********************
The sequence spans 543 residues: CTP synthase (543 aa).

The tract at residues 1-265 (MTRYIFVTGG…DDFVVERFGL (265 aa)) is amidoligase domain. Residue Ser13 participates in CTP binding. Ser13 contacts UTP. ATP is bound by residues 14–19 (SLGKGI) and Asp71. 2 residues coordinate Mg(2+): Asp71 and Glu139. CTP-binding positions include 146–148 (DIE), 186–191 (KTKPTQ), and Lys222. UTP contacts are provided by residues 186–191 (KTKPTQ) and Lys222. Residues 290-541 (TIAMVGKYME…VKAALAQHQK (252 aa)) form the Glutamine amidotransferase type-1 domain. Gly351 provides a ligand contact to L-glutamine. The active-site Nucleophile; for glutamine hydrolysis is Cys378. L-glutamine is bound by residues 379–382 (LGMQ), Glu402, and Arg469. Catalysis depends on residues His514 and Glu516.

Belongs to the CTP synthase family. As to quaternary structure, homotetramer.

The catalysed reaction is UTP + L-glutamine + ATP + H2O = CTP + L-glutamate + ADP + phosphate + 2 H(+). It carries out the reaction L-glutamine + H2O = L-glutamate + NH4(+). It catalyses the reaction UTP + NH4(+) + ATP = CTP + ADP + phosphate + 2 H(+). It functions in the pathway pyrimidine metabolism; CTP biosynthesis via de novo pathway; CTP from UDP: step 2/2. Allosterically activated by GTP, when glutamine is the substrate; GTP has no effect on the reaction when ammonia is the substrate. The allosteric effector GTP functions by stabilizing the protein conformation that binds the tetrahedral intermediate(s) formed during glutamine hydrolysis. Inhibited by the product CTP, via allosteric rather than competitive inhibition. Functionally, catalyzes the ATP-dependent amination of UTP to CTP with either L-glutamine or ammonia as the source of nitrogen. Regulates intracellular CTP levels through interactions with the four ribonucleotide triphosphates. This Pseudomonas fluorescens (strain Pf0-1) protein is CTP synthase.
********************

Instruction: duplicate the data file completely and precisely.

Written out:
The sequence spans 543 residues: CTP synthase (543 aa).

The tract at residues 1-265 (MTRYIFVTGG…DDFVVERFGL (265 aa)) is amidoligase domain. Residue Ser13 participates in CTP binding. Ser13 contacts UTP. ATP is bound by residues 14–19 (SLGKGI) and Asp71. 2 residues coordinate Mg(2+): Asp71 and Glu139. CTP-binding positions include 146–148 (DIE), 186–191 (KTKPTQ), and Lys222. UTP contacts are provided by residues 186–191 (KTKPTQ) and Lys222. Residues 290-541 (TIAMVGKYME…VKAALAQHQK (252 aa)) form the Glutamine amidotransferase type-1 domain. Gly351 provides a ligand contact to L-glutamine. The active-site Nucleophile; for glutamine hydrolysis is Cys378. L-glutamine is bound by residues 379–382 (LGMQ), Glu402, and Arg469. Catalysis depends on residues His514 and Glu516.

Belongs to the CTP synthase family. As to quaternary structure, homotetramer.

The catalysed reaction is UTP + L-glutamine + ATP + H2O = CTP + L-glutamate + ADP + phosphate + 2 H(+). It carries out the reaction L-glutamine + H2O = L-glutamate + NH4(+). It catalyses the reaction UTP + NH4(+) + ATP = CTP + ADP + phosphate + 2 H(+). It functions in the pathway pyrimidine metabolism; CTP biosynthesis via de novo pathway; CTP from UDP: step 2/2. Allosterically activated by GTP, when glutamine is the substrate; GTP has no effect on the reaction when ammonia is the substrate. The allosteric effector GTP functions by stabilizing the protein conformation that binds the tetrahedral intermediate(s) formed during glutamine hydrolysis. Inhibited by the product CTP, via allosteric rather than competitive inhibition. Functionally, catalyzes the ATP-dependent amination of UTP to CTP with either L-glutamine or ammonia as the source of nitrogen. Regulates intracellular CTP levels through interactions with the four ribonucleotide triphosphates. This Pseudomonas fluorescens (strain Pf0-1) protein is CTP synthase.